Tuesday, April 19, 2022

Brief Blog: MolDx Publishes Draft LCD on GI Dysplasia

Gastric reflux can causes precancerous changes (dysplasia) in the esophagus, and they're traditionally monitored by endoscopy and biopsy.  As in so many areas of surveillance, molecular tests have been entering the space.  

MolDx has released a draft LCD and article on the topic, with comment to May 14.  See Medicare documents DL39256, DA59015.

MolDX: Molecular Testing for Detection of Upper Gastrointestinal Metaplasia, Dysplasia, and Neoplasia



What It Says

The first sentence doesn't sound promising:

Current molecular diagnostic tests that identify individuals with upper gastrointestinal metaplasia, dysplasia, and neoplasia are non-covered by this contractor.

The LCD provides ten bullet points that must be met for coverage.  For example,

The test demonstrates analytical validity (AV) including an analytical and clinical validation for any given measured analytes, and has demonstrated equivalence or superiority for sensitivity or specificity of detecting dysplasia to other already accepted methods for the same intended use measuring the same or comparable analytes.

Not in these bullet points, but later, they remark that tests will "ideally" (quote unquote) have 95% sensitivity and 95% specificity.

While the LCD states, current molecular tests are non-covered, the Billing Article lists code 81479 (which could refer to any list of unknown unstated tests) and lists code 0114U, methylation analysis for Barretts.

But don't get your hopes up, these codes don't appear to be for "coverage," since the billing article opens with the unpromising statement, "To receive a denial, please submit the following."

Analogy to CMS Colorectal Screening Blood Test NCD

Famously, in 2021, CMS released an NCD for blood tests for colorectal screening, promising to cover them if FDA approved and if 74% sensitive (picking up 3 cancers in 4) and 90% specific (about 1 false positivein 10).  No current tests meet that bar (!), although several probably will within a few years.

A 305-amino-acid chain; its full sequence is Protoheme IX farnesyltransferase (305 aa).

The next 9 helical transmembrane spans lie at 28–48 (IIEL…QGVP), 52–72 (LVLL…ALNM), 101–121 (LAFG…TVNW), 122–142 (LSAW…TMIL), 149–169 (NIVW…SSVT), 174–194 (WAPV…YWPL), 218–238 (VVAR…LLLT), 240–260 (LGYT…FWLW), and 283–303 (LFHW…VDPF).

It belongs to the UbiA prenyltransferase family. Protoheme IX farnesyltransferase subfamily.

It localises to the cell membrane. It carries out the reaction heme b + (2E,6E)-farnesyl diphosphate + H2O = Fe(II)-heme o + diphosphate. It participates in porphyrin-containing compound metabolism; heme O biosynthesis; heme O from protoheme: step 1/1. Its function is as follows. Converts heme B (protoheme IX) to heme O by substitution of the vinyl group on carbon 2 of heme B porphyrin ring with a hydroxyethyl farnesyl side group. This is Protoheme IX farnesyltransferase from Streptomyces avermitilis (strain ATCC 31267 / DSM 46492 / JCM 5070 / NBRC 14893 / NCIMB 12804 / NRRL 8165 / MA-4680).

Similarly, MolDx opens by saying no molecular Barrett's tests are covered, yet, but provides performance and publications criteria that would trigger coverage in the future and on a rolling basis.

TissueCypher - Barrett's

Very recently, as I have blogged, CMS declared the Cernostics/Castle Bioscience test "TissueCypher," 0108U, to be an ADLT test (price $2350).   Since it is an ADLT test, by definition it must be "covered," probably by Novitas, since TissueCypher is in Pittsburgh.  However, I couldn't find any coverage info on 0108U at the CMS coverage database.   Code 0108U is not mentioned in the new MolDx LCD or article, which it wouldn't necessarily be, since they don't bill into MolDx.  However, MolDx has written coverage (or non coverage) on non-MolDx tests before, such as the MolDx LCD for 4KScore.


Some features are still cryptic in these LCDs.  For example, at some future point, MolDx might have reviewed 6 Barrett's tests, pass 2, fail 4, all under code 81479.  All you see in the article is a bare reference to "code 81479" and you don't know the reviews, the passes, or the fails.  Technically, that information could be found in the MolDx DEX database, but only if you knew in advance the brand names of the labs and tests, which you don't.

And the LCD doesn't spell out some criteria labs may debate during development.  How many patients are needed to study?   Is a single-center study OK?  Or not?   Do there have two separate studies or is one enough?  What proportion need by age 65?   These are key planning questions and aren't mentioned or alluded to in the LCD evidence criteria, but are something might be gleaned in pre-meetings with MolDx.